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Twelve Reasons for Collaboration Between Departments of Correction and Child Support Enforcement Agencies

NCJ Number
200729
Journal
Corrections Today Volume: 65 Issue: 3 Dated: June 2003 Pages: 87-90,104
Author(s)
Esther Griswold; Jessica Pearson
Date Published
June 2003
Length
5 pages
Annotation
This article discusses the reasons why child support and corrections agencies should collaborate on the child support status of incarcerated and paroled parents.
Abstract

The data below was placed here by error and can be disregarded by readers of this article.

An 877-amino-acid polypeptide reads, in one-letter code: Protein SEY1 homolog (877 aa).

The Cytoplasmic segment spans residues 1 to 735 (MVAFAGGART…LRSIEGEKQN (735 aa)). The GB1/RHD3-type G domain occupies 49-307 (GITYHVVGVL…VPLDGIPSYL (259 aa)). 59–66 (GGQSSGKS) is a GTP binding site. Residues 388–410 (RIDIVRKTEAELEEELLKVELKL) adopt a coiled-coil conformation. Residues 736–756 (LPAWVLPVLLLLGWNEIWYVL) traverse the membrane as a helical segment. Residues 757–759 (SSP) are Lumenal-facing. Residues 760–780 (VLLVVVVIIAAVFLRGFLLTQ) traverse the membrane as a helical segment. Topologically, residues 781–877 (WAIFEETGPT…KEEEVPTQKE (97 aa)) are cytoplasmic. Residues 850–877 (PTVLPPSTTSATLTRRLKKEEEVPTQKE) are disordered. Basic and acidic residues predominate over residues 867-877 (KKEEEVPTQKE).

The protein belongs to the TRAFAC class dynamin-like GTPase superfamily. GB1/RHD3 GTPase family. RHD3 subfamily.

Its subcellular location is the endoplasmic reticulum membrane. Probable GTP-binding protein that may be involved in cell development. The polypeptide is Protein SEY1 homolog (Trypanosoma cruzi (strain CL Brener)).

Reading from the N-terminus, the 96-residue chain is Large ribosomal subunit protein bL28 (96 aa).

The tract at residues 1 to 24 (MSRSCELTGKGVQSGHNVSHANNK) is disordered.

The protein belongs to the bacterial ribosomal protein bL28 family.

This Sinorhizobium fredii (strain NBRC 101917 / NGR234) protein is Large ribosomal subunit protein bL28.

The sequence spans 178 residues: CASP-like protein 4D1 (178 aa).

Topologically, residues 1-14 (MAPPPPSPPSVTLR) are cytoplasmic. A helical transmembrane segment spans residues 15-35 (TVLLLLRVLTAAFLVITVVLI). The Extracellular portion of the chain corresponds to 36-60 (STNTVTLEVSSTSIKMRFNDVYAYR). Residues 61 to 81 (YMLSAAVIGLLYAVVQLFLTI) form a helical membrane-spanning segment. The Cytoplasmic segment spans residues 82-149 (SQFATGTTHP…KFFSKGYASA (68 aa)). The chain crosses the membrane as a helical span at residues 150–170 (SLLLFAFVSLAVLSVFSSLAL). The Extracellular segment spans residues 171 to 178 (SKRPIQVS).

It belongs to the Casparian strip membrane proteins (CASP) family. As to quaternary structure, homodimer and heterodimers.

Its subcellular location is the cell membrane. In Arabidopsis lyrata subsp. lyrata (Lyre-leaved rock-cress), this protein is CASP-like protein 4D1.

There is a largely unknown intersection between incarcerated parents and child support enforcement (CSE) programs. Some States are addressing the problems that arise from having parents in prison that do not meet their child support responsibilities. There are a number of reasons why Department of Corrections (DOC) and CSE agencies should collaborate. The majority of inmates in State and Federal facilities are parents. Many of these inmates have formal child support obligations. Child support obligations do not stop when a parent becomes incarcerated. Most incarcerated noncustodial parents (NCPs) cannot pay their monthly support orders. Many NCPs in prison with monthly support obligations also owe significant child support arrearages. State CSE agencies vary in how they treat incarcerated parents with child support involvement. Some States will modify an order if the incarcerated NCP requests it. Paroled and released offenders face substantial child support obligations and stiff enforcement actions that may affect successful re-entry. Some CSE agencies are working with pre-release programs. A few States are forgiving or waiving a portion of arrears owed to the State if the NCP remains employed and makes regular support payments. Many parolees in re-entry programs do a good job of working and paying child support. State prisons and DOC facilities can strengthen their reintegration programs by incorporating information on child support. DOC and child support officials are beginning to see the value of identifying parents with child support responsibilities while they are in prison so that parents avoid the accumulation of excessive arrears and also include child support in their post-release plans. A CSE agency should partner with the DOC to create a viable reintegration program that benefits both offenders and the larger community. 10 endnotes